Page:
By JEFFREY SIMPSON
BRIAN Lee Crowley predicts that Canada is on the cusp of a profound economic and cultural change that will take the country back to its ideological roots, even if they are unfamiliar to many citizens.
Crowley, the well-known conservative thinker who founded the Atlantic Institute for Market Studies, makes a compelling argument in his recently published book, Fearful Symmetry: The Fall and Rise of CanadaÃ¢â‚¬â„¢s Founding Values, that the last five decades spent as a nation with socialist leanings has been merely an aberration. Read more
Some readers of this blog will have noticed that the Globe’s front page story yesterday concerned the yet-to-be announced plans of the federal government to add roughly 30 seats to the House of Commons, taking it to approximately 340 seats from the current 308. Those same readers may have also noticed that this was immediately followed by nationalist sabre-rattling in Quebec and craven commentary by so-called “experts” to the effect that Canada might well not survive an attempt to guarantee that the votes of all Canadians might have roughly equal weight in the election of the Commons and therefore the government of Canada. Check this out from the Montreal Gazette:
Bloc House leader Pierre Paquette noted that Quebec’s National Assembly had adopted a motion unanimously denouncing the federal government’s previous attempt to redraw the electoral map. He said the issue would give Quebecers an additional reason to turn away from the Conservatives in the next election.
“I’m convinced there will be a public outcry in Quebec over the Conservative proposal,” said Paquette. “For us this is a major issue, and I think it shows once again that the Conservatives have crossed out (appealing to voters in) Quebec.”
Even Michael Ignatieff succumbed to this shameful pandering, trying to make an attempt by the government to level the electoral playing field appear to be a Tory plan to do down Quebec, a province that, like 6 others, will receive no new MPs.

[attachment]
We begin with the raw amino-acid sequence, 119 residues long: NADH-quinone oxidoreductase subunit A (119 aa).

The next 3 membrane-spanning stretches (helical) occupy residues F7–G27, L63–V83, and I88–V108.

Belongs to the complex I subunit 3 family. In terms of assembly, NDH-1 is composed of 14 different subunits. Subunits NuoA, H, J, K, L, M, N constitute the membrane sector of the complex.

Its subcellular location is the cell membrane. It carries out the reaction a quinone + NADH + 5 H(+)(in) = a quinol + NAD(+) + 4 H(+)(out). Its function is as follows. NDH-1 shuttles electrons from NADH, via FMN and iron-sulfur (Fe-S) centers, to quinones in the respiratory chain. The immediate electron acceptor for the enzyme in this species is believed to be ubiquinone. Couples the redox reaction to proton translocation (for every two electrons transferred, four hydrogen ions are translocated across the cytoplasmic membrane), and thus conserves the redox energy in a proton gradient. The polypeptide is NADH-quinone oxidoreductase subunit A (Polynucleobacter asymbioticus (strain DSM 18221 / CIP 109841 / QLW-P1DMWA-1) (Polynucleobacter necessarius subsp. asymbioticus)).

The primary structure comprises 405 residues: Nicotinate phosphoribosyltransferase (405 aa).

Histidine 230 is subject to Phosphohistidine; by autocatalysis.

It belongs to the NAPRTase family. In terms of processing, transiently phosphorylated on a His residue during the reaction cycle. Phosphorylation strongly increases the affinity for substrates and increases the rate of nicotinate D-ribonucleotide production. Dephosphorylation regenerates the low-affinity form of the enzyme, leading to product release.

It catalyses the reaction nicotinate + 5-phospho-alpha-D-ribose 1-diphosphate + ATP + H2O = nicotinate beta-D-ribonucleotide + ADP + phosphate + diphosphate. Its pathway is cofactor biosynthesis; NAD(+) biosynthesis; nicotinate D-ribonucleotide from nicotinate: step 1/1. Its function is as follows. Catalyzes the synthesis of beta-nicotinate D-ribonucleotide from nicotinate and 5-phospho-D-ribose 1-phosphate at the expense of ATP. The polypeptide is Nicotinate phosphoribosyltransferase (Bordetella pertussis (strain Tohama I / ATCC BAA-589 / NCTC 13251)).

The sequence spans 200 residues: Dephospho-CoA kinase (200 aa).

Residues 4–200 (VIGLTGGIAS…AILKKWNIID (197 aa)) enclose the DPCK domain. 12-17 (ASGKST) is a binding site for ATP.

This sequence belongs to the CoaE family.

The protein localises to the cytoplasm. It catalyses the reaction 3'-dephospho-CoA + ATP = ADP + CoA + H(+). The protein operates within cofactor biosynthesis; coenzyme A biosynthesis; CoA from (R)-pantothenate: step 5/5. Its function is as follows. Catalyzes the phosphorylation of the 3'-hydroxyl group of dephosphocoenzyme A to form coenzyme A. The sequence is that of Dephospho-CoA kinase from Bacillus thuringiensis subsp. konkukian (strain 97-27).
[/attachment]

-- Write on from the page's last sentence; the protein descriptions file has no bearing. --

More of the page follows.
Only the growing provinces that have remained closest to Canada’s founding values, BC, Alberta, and Ontario, will get new seats. And they’ll do so not as a result of some mean-spirited political plot, but because those are the successful dynamic parts of the country where more and more Canadians live. That’s what believing in lower taxes, smaller government, a strong work ethic, well designed social programmes, economic growth, openness to immigration and so on will do for you.
For my take in this issue, have a look at the op-ed I wrote in today’s Globe (26/9/09), in which I draw on research in Fearful Symmetry to show that Quebec’s loss of demographic, economic and political weight is the direct outcome of the bidding war for the loyalty of Quebeckers, and that this loss of power and influence cannot be ignored in our political institutions. Indeed I point out that this is just the beginning of the coming shift in political power. By 2031, on current trends, Quebec should expect to have only 75 seats out of 375, with virtually all of the oncrease going to the new power coalition of BC, Alberta and Ontario. They have the people — they get the votes.
The nerve and hypocrisy of the extreme elements of the nationalist movement in Quebec never ceases to amaze me. Here are Gilles Duceppe and his colleagues saying that Quebec’s weight in parliament must not fall; they promise to do everything they can to frustrate the new seat distribution. These are the same people who, in the name of sacred and inviolable democracy, say that any vote by Quebeckers to leave Confederation is final and unquestionable. Apparently, however, they have no problem with waving democracy (in the form of one person, one vote) aside when its application may be inconvenient to them. Have they no shame?